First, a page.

Tuesday, July 27, 2010

Afterglow: Westminster Choir Festival

This is a quick post just to let you know that I'm exploding with stuff I want to talk about in the coming weeks after experiencing many wonderful new ideas and concepts at the Westminster Choral Festival at Westminster Choir College in Princeton, NJ.

I attended this continuing education festival and took it for credit.  As part of that I had to journal about my  experience there, so I will be taking from my journal and picking out stuff I think other avocational singers out there might be interested to read about.

I was exposed to some new concepts, such as "count singing," and a few other ideas about choral voicing and sound, but I would like to have time to do a little google research so I can better talk about these things with you.

All in all, I came off this choral festival week more excited about choral singing than I ever have been before.  I think one of the main reasons is because of the exciting, vibrant, creative choral director, Dr. Joe Miler.

What I loved the most about working with Dr. Miller was how free and healthy he wanted the voices to be, and how, even though he was directing a group, he somehow imparted great care and respect for the individual voice and was able to somehow guide the individual so aptly while leading a giant group. There was space for everyone in his choir -- "big" voices, "little voices," "pingy" voices, "breathy" voices, etc...   He knew what to do with all those sounds and colors and make them work together.

It was possible for me, as a "big-voiced" singer to feel great freedom while singing in a choir, something that I usually don't experience.  I often feel like I am sitting in a little confined box, holding myself back in order to blend.  There are definitely many things I've learned with this "holding back" kind of singing.  It has been a challenge over the years to find ways to master my voice so that I could sing in that little box in a healthy way, and it has not been without value to try to do so.

However, the experience of being able to feel less confined while singing with a group, and the feeling of my own free resonances melding with the other resonances in the room was really wonderful and left me renewed and invigorated about choral singing.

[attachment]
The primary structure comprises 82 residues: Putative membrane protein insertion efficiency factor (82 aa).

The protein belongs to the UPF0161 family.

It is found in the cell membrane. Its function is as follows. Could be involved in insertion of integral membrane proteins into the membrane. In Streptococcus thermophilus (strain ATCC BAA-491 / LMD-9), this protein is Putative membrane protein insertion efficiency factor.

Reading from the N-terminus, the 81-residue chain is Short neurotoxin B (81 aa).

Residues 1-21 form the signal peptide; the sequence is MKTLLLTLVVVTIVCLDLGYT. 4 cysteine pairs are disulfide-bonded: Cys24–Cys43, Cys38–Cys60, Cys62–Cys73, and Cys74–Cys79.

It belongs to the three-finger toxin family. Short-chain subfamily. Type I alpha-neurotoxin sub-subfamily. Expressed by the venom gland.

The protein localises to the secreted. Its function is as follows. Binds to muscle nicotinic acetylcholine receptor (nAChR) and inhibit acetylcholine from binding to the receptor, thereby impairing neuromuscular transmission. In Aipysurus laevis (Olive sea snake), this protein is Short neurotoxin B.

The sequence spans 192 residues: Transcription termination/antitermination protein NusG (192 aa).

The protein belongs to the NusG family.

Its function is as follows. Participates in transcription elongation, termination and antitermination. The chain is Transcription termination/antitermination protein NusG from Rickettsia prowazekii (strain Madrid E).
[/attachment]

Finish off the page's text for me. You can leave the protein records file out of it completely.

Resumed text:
In the next few posts I'm probably going to be recapping some ways I've grown after this choral festival.  I hope you will join me in the days to come as I share some of my experience with you.

Tuesday, July 20, 2010

Reporting from the Westminster Choir Festival

I don't have much time to blog right now, because I'm being kept very busy participating in the Westminster Choir Festival, which I wrote about in my previous post.

I am enjoying myself immensely. There is so much singing and so much talk about music. For a person with a music degree, who studied in music school, this might be all "ho-hum" and "yawn." But for an avocational singer who has not experienced this level of choral study, it is dreamy.

Now, the description of this festival did not indicate that one had to have any particular credentials. It is, of course, considered "adult continuing education," so there may have been a presumption that applicants to the festival work in the field of music and desire further knowledge and study within their fields. However, although I didn't really have an idea who to expect would be at this festival, I had not quite realized that I would be the least credentialed person in the choir.

I am surrounded by music teachers of all level from primary school to university level, and by many people who conduct their own choirs and who have come to learn from our conductor, Joe Miller.

Whether I "belong" here or not, I am having the time of my life and learning gobs and gobs, just soaking it all in. I am getting to observe and hear the intricacies of choir directing and conducting on a deep level. There are conducting master classes and discussions about choices made in assembling and working with a choir. Today we had a fantastic explanation of how Mr. Miller voices a choir, complete with examples -- provided by the members of the Westminster Chamber Choir -- of how he "hears" voices and seats the choir into a formation where the overtones and undertones, partials and various other whats-its -- the many frequencies produced by the human singing voice -- are enhanced and complemented and reinforced in a way that optimizes the sound.

This is very exciting for me, and, although I had doubts in the beginning about my ability to keep up with the intense pace, it seems I've reached just a good enough level to stay in the race, if barely. But enough so that I can enjoy the experience and feel relatively competent while participating.